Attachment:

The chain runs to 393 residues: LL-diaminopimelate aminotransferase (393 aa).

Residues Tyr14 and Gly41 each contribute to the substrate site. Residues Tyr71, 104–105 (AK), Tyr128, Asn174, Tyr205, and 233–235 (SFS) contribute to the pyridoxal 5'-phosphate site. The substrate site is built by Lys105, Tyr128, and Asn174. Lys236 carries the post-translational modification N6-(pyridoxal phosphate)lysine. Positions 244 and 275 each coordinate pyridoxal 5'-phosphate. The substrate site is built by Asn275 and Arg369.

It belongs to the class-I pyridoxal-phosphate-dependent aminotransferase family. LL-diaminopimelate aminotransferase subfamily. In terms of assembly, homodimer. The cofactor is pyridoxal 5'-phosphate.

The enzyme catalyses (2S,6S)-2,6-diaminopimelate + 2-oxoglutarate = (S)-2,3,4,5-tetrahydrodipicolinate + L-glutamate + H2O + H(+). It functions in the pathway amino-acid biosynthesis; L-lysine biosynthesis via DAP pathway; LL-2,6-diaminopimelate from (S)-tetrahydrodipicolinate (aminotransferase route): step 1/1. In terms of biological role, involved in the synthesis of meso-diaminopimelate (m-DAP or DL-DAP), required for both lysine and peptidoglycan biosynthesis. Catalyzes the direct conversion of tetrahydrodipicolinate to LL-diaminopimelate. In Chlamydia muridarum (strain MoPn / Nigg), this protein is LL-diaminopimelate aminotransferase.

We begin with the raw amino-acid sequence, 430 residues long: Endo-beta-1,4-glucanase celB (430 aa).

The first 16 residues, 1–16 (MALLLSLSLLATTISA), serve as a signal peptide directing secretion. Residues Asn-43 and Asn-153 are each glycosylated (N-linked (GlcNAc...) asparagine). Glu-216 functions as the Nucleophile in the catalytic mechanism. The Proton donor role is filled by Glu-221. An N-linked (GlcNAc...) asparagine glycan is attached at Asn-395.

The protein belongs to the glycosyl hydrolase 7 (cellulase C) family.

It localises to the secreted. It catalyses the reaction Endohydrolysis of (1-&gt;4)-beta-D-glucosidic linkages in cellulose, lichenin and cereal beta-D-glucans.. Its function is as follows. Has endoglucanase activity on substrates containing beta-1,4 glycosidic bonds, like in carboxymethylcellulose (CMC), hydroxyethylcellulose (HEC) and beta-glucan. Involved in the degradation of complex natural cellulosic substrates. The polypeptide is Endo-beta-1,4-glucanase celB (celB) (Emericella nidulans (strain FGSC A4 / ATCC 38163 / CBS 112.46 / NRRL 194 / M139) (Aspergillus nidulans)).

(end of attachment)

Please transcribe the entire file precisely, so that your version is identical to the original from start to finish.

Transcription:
The chain runs to 393 residues: LL-diaminopimelate aminotransferase (393 aa).

Residues Tyr14 and Gly41 each contribute to the substrate site. Residues Tyr71, 104–105 (AK), Tyr128, Asn174, Tyr205, and 233–235 (SFS) contribute to the pyridoxal 5'-phosphate site. The substrate site is built by Lys105, Tyr128, and Asn174. Lys236 carries the post-translational modification N6-(pyridoxal phosphate)lysine. Positions 244 and 275 each coordinate pyridoxal 5'-phosphate. The substrate site is built by Asn275 and Arg369.

It belongs to the class-I pyridoxal-phosphate-dependent aminotransferase family. LL-diaminopimelate aminotransferase subfamily. In terms of assembly, homodimer. The cofactor is pyridoxal 5'-phosphate.

The enzyme catalyses (2S,6S)-2,6-diaminopimelate + 2-oxoglutarate = (S)-2,3,4,5-tetrahydrodipicolinate + L-glutamate + H2O + H(+). It functions in the pathway amino-acid biosynthesis; L-lysine biosynthesis via DAP pathway; LL-2,6-diaminopimelate from (S)-tetrahydrodipicolinate (aminotransferase route): step 1/1. In terms of biological role, involved in the synthesis of meso-diaminopimelate (m-DAP or DL-DAP), required for both lysine and peptidoglycan biosynthesis. Catalyzes the direct conversion of tetrahydrodipicolinate to LL-diaminopimelate. In Chlamydia muridarum (strain MoPn / Nigg), this protein is LL-diaminopimelate aminotransferase.

We begin with the raw amino-acid sequence, 430 residues long: Endo-beta-1,4-glucanase celB (430 aa).

The first 16 residues, 1–16 (MALLLSLSLLATTISA), serve as a signal peptide directing secretion. Residues Asn-43 and Asn-153 are each glycosylated (N-linked (GlcNAc...) asparagine). Glu-216 functions as the Nucleophile in the catalytic mechanism. The Proton donor role is filled by Glu-221. An N-linked (GlcNAc...) asparagine glycan is attached at Asn-395.

The protein belongs to the glycosyl hydrolase 7 (cellulase C) family.

It localises to the secreted. It catalyses the reaction Endohydrolysis of (1-&gt;4)-beta-D-glucosidic linkages in cellulose, lichenin and cereal beta-D-glucans.. Its function is as follows. Has endoglucanase activity on substrates containing beta-1,4 glycosidic bonds, like in carboxymethylcellulose (CMC), hydroxyethylcellulose (HEC) and beta-glucan. Involved in the degradation of complex natural cellulosic substrates. The polypeptide is Endo-beta-1,4-glucanase celB (celB) (Emericella nidulans (strain FGSC A4 / ATCC 38163 / CBS 112.46 / NRRL 194 / M139) (Aspergillus nidulans)).